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Do you believe that any of the "elite" candidates would tell you the truth about the financial trouble the U.S. government's taxpayers are in and how they plan to solve it? Because that's what should ultimately determine for whom you should be voting. If your candidate isn't brave enough to give you some bad news (sometimes, very bad news), why would you trust him (or her) to solve it to your (or your country's) best interests?
The public has been led to believe that the $187.5 billion bailout of the pair was the full extent of the taxpayers’ tab. But in an astonishing acknowledgement on February 25 of this year, the Government Accountability Office, the nonpartisan investigative arm of Congress, issued an audit report of the U.S. government’s finances, revealing that the government’s “remaining contractual commitment to the GSEs, if needed, is $258.1 billion.”
This suggests that somehow, without the American public’s awareness, the U.S. government is on the hook to two failed companies for $445.6 billion dollars.
And that may be just the tip of the iceberg of this story.
The official narrative around the bailout of Fannie and Freddie is that they were loaded up with toxic subprime debt piled high by the Wall Street banks that sold them dodgy mortgages.
While that is factually true, the other potentially more important part of this story is the counterparty exposure the Wall Street banks had to Fannie and Freddie’s derivatives if the firms had been allowed to fail.
. . . According to Fannie and Freddie’s regulator of 2003, OFHEO, “The notional amount of the combined financial derivatives outstanding of Fannie Mae and Freddie Mac increased from $72 billion at the end of 1993, the first year for which comparable data were reported, to $1.6 trillion at year-end 2001.” A 2010 report from the Federal Reserve Bank of St. Louis updates that information as follows . . .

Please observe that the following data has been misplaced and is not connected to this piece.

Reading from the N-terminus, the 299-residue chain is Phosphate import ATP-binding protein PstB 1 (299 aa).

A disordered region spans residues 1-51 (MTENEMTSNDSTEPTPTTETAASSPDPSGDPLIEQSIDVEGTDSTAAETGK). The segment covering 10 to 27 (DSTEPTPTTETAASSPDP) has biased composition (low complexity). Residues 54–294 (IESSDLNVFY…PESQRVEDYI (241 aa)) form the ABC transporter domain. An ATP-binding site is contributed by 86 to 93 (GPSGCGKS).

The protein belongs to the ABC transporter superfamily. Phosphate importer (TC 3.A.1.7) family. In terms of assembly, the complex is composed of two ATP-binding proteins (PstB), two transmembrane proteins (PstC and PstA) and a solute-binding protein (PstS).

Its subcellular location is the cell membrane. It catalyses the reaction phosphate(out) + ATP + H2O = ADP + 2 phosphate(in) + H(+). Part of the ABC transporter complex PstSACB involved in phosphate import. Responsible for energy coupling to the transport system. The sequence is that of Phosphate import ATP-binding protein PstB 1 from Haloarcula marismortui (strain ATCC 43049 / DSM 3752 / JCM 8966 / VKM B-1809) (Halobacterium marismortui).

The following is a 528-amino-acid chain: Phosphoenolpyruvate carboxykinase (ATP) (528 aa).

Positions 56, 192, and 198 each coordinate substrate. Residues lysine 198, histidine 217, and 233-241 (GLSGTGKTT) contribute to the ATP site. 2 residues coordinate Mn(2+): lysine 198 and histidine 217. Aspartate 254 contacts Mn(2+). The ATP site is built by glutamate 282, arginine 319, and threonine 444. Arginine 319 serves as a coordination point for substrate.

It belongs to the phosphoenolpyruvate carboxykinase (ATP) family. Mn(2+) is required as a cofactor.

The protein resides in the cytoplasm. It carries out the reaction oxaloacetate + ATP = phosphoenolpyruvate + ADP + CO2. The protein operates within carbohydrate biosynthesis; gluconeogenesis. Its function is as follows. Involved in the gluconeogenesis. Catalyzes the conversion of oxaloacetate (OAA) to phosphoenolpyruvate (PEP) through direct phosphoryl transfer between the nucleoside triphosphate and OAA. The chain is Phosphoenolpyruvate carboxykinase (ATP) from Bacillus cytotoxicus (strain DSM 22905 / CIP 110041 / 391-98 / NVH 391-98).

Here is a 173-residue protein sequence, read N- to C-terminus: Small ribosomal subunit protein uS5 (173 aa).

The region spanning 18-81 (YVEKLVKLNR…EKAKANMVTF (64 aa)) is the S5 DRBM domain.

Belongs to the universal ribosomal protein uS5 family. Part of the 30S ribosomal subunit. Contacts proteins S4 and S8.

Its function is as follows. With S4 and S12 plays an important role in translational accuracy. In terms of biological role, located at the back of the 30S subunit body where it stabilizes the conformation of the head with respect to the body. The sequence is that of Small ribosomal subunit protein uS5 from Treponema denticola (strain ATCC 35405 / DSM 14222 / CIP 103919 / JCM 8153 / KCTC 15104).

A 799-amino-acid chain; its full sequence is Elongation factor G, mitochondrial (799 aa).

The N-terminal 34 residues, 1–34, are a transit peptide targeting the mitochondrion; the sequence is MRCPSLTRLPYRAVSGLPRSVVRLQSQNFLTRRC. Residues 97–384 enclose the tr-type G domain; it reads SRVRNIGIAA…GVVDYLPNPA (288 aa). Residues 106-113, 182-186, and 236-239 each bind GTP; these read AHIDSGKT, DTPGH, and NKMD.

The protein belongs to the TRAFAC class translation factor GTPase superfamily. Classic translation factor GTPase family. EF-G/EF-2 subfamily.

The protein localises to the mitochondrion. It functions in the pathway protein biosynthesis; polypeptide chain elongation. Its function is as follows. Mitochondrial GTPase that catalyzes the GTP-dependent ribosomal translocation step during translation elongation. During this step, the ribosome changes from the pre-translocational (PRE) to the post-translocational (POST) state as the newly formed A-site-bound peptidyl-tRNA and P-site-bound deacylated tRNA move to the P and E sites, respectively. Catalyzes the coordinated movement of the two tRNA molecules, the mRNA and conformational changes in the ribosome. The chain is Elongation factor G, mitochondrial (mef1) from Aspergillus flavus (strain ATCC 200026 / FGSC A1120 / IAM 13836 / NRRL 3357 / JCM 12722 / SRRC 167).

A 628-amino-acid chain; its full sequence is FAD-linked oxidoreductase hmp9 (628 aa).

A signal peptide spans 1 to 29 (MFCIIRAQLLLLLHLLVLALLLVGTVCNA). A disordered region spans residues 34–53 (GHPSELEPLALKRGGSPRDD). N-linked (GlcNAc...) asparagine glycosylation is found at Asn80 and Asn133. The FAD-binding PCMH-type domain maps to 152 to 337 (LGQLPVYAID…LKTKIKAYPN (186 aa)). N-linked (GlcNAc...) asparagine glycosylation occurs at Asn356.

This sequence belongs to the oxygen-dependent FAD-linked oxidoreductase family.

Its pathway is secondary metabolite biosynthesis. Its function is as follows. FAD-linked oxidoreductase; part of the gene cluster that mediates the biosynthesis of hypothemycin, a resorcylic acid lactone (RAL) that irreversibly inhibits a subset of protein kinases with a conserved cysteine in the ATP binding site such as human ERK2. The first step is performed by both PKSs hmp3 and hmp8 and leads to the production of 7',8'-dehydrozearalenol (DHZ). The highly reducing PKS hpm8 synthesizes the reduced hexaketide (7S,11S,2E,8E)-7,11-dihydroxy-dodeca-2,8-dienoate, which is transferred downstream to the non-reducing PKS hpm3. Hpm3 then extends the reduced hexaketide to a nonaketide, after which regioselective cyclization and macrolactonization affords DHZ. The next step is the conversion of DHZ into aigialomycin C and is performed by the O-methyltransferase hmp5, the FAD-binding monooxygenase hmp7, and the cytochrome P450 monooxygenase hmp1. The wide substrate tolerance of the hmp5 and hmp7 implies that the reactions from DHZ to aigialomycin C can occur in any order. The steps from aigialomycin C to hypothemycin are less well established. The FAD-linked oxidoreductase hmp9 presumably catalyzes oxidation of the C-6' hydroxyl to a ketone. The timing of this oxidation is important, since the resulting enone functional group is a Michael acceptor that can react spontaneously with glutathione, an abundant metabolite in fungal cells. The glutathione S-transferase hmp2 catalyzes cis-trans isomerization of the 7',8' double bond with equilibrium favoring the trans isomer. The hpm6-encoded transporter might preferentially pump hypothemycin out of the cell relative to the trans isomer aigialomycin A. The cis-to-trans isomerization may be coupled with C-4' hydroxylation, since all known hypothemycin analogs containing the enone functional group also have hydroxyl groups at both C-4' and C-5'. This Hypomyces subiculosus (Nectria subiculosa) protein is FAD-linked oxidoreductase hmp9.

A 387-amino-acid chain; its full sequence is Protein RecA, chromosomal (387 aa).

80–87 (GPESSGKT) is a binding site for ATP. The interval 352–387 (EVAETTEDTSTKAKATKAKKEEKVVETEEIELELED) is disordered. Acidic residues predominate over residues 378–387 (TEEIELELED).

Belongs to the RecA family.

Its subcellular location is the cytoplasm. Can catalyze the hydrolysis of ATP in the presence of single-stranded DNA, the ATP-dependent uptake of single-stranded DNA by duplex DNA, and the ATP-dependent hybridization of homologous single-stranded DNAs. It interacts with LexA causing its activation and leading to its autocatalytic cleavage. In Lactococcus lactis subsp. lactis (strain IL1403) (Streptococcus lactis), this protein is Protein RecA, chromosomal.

Did the bailout of Fannie and Freddie save the same cast of characters on Wall Street as were saved under the bailout of AIG (which funneled more than half the money out the backdoor to Wall Street banks and hedge funds who were counterparties to AIG)?
According to Fannie and Freddie’s prior regulator, OFHEO: “At year-end 2001, five counterparties accounted for almost 60 percent of the total notional amount of Fannie Mae’s OTC derivatives, and 58 percent of Freddie Mac’s.” The report also notes that “The market for OTC derivatives is highly concentrated among a small number of dealers, primarily brokerage firms and commercial banks that are counterparties for at least one side of virtually all contracts. The largest dealers include JPMorgan Chase, Citigroup … Deutsche Bank, Goldman Sachs, Lehman Brothers, Merrill Lynch, and Morgan Stanley Dean Witter.”
According to a current report from the Office of the Comptroller of the Currency, those same banks (minus Deutsche and Lehman) account for the vast majority of derivatives in the U.S.
Lehman Brothers filed for bankruptcy one week after the government placed Fannie and Freddie into conservatorship. Merrill Lynch was taken over by Bank of America the same week. If you’re looking for a potential list of names of Wall Street players that needed a quick bailout of Fannie and Freddie, the above list is an excellent start.